Growth Mindset Vs Fixed Mindset

As we age it get’s easier and easier to become set in our ways. It doesn’t always mean that we’re permanently stuck, but rather, temporarily halted. It may be that you’re too closed-minded, you say NO to new opportunities, or you’re afraid to step-out of the box and try a different, more unfamiliar method of approaching a challenge.

Your mindset is so powerful it can revolutionize your life. Cultivating a growth mindset can propel you into personal, professional, and even athletic growth, to achieve more success, and to in turn, become a happier and healthier person. How to cultivate a growth mindset, what a false-growth mindset is, and how to grow and expand their personal potential isn’t always clear.

We’ve lined out the basic foundations upon which you can understand the importance of mindset, what the best type of mindset is to have, how to implement it into your life, and ultimately raise the bar on your daily quality of life!

What Is Mindset

Did you know you can achieve anything you set your mind and heart too? No really. Think about it! From fitness to work, having children or taking on a new task during the day, attuning your mindset to support your goals and overcoming your adversities can have a profound impact on your outcomes.

Mindset is more than just natural talent; it’s a cognitive decision and way of thinking that gives you the fundamental belief that you can achieve positive outcomes with the development and advancement of your abilities. When you have a positive influencing mindset and outlook on your life, you tend to stand out from the rest. You consistently are looking for ways to improve yourself, your life, and the lives of those around you. Best yet? You don’t need any kind of fancy award or recognition to do so because you understand this – you’re doing it for you.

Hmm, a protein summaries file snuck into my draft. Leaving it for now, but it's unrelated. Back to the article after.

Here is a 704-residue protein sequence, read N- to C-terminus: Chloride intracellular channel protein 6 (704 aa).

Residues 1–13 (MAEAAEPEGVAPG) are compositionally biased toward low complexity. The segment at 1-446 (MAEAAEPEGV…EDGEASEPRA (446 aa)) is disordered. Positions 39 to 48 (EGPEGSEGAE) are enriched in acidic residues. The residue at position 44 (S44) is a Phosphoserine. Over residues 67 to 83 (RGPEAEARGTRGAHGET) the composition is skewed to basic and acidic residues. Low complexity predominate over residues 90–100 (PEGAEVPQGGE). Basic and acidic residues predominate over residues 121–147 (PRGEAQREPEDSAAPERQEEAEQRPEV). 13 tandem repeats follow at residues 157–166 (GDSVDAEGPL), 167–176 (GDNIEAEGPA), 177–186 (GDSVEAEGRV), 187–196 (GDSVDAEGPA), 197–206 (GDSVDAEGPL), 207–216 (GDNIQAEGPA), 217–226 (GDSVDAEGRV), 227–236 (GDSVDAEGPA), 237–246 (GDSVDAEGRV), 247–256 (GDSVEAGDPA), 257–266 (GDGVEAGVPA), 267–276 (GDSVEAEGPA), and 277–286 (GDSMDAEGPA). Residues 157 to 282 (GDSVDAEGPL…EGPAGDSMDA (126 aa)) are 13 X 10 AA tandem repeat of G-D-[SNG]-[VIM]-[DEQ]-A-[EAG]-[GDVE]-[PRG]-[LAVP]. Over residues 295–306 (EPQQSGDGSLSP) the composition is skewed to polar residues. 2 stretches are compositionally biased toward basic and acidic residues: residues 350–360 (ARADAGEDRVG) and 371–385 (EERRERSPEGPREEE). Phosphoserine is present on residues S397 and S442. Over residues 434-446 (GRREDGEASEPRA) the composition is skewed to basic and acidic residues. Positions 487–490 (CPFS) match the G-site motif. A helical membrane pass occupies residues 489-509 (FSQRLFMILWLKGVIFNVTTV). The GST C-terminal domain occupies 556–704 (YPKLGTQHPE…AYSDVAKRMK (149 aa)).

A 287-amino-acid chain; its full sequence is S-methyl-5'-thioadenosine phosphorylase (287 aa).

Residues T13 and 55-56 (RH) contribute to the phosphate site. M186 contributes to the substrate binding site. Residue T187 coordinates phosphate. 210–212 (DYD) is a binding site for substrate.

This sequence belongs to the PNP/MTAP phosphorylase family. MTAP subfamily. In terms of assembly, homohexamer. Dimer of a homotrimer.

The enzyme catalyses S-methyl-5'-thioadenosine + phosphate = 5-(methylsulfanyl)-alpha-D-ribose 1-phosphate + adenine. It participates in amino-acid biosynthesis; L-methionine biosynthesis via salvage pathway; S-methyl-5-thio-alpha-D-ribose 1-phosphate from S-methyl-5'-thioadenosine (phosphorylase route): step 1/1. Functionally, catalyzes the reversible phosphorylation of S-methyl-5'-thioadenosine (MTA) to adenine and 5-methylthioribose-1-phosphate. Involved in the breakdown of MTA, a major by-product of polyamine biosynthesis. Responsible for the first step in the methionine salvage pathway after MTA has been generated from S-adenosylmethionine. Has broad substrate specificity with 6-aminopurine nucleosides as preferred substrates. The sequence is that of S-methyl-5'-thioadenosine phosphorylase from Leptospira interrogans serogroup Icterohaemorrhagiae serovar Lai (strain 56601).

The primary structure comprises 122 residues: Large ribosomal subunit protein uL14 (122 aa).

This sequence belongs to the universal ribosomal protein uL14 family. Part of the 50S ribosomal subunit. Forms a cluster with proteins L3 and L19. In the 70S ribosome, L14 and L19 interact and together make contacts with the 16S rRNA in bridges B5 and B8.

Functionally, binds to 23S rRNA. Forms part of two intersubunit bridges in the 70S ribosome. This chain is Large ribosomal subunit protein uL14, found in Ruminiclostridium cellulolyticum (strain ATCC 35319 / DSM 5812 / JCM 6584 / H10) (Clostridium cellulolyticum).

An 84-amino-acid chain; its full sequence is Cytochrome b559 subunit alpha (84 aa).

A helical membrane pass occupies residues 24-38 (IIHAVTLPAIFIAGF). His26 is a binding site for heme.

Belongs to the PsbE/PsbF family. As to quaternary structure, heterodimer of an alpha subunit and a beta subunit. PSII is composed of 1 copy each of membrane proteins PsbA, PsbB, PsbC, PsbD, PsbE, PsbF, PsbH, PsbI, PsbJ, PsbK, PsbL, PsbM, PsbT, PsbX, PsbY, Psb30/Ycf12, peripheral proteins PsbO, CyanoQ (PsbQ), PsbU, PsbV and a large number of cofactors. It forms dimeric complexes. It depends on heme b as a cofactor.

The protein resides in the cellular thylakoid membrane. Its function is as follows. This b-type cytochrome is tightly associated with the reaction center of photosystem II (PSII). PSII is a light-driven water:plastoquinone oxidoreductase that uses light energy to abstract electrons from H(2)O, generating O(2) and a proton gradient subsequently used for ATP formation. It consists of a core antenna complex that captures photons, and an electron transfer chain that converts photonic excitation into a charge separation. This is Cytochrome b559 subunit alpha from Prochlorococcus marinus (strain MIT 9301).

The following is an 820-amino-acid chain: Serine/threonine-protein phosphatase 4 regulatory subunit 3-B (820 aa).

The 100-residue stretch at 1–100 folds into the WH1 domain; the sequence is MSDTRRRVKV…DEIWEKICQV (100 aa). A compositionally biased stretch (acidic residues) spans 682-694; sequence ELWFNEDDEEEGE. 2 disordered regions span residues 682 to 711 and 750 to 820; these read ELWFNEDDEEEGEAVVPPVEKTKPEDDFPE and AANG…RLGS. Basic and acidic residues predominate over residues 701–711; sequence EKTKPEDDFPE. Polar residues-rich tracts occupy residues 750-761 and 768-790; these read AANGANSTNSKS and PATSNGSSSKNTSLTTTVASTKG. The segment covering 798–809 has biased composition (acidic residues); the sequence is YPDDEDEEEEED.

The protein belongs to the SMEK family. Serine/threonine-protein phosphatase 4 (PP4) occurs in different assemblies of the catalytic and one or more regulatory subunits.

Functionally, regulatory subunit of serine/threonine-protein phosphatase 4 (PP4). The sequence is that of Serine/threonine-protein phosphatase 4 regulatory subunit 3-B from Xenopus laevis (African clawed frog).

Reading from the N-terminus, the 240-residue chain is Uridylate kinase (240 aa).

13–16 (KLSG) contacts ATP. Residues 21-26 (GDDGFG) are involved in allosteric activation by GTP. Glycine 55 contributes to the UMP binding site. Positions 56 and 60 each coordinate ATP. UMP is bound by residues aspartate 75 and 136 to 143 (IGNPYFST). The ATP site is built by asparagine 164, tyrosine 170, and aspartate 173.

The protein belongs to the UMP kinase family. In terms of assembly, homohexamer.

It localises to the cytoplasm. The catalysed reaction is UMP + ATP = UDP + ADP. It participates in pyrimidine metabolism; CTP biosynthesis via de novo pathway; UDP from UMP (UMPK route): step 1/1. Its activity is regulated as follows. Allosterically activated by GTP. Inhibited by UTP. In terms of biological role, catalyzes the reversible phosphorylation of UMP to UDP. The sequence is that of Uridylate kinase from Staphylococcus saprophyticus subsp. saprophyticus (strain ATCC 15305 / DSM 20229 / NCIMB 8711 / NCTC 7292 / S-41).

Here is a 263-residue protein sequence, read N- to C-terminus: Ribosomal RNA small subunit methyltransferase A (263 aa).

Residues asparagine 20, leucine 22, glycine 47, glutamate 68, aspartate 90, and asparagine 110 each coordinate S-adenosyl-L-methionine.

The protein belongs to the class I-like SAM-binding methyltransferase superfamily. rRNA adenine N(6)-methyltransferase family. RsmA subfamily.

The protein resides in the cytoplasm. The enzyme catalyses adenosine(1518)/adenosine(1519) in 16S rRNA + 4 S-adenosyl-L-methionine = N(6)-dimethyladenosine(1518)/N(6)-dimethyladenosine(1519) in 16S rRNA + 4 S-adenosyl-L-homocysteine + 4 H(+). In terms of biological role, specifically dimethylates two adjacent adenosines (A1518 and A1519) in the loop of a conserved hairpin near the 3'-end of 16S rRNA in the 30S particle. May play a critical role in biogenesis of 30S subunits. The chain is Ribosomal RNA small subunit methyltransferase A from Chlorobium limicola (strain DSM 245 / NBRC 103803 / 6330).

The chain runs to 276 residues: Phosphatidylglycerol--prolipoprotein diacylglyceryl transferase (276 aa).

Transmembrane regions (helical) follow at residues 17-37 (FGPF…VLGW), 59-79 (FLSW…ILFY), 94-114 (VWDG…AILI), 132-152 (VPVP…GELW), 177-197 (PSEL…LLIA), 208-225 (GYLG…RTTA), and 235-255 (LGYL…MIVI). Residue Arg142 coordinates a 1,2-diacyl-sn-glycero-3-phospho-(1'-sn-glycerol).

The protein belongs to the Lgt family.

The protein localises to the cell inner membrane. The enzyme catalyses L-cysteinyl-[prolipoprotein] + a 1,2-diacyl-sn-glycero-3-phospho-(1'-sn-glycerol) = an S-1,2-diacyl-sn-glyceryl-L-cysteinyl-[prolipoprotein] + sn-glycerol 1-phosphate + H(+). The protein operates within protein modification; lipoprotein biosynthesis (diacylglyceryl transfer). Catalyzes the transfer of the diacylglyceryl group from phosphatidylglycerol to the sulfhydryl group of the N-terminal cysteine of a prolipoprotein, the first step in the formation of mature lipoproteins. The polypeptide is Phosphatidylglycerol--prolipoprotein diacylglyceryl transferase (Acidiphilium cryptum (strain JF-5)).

What Is Fixed Mindset

From the previous paragraph, you may think that mindset is always positive. Alas, it is not. Introducing: the fixed mindset. The Fixed Mindset is a firm belief that you can achieve what you wish based on your natural abilities. This type of mindset, as you can probably imagine, is limiting in nature, as it is innate to you.

Ever heard that quote “hard work beats talent when talent doesn’t work hard”? This is the very concept that the fixed mindset brings to light. Instead of working hard and consistently to achieve goals in life, fitness or otherwise, we fall victim to comparison, failures and even shortcomings.

Ever find yourself watching a documentary on the CrossFit Games and think to yourself, “wow, she just failed, anyone could have done that!”. You head to the box the next day and attempt the same workout, and fail before you even get through round one. You have a fixed mindset and approach. What you negated to realize is this: you’re both talented athletes, but one has taken those talents and fostered them greatly where you just expected to succeed. Guess what? It doesn’t work that way.

While you may have a multitude of natural talents and may very well be a gifted athlete, but if you’re not willing to work hard and ‘play the cards you’re given’, you will lose. Fitness or otherwise, the fixed mindset undermines success. The greats were not great because they were born that way. But instead, because they worked hard, really, really hard. Which brings us to our next point – a false sense of confidence, or what we’ll refer to it as, a false growth mindset.

“The difference between the master and the beginner is that the master has failed more times than the beginner has ever tried”

What Is False Growth Mindset

A false growth mindset is essentially a misunderstanding of a growth mindset’s core message – you can achieve anything you put your mind and heart to. It’s the idea that if you just told yourself to try hard, it would be enough to succeed. So why would people settle for a false perspective or false growth mindset?

Well, think about it – it’s actually a lot easier than perceived to be. Insert complacency and false confidence. Have you ever watched a workout demo for let’s say, a new movement you’ve never tried before, in which you jump to the conclusion that you can the perform the full movement right off the bat? You load up your bar, the 10-second countdown has to tick, and you’re ready to tackle that new movement even though you don’t quite understand the technicality of it.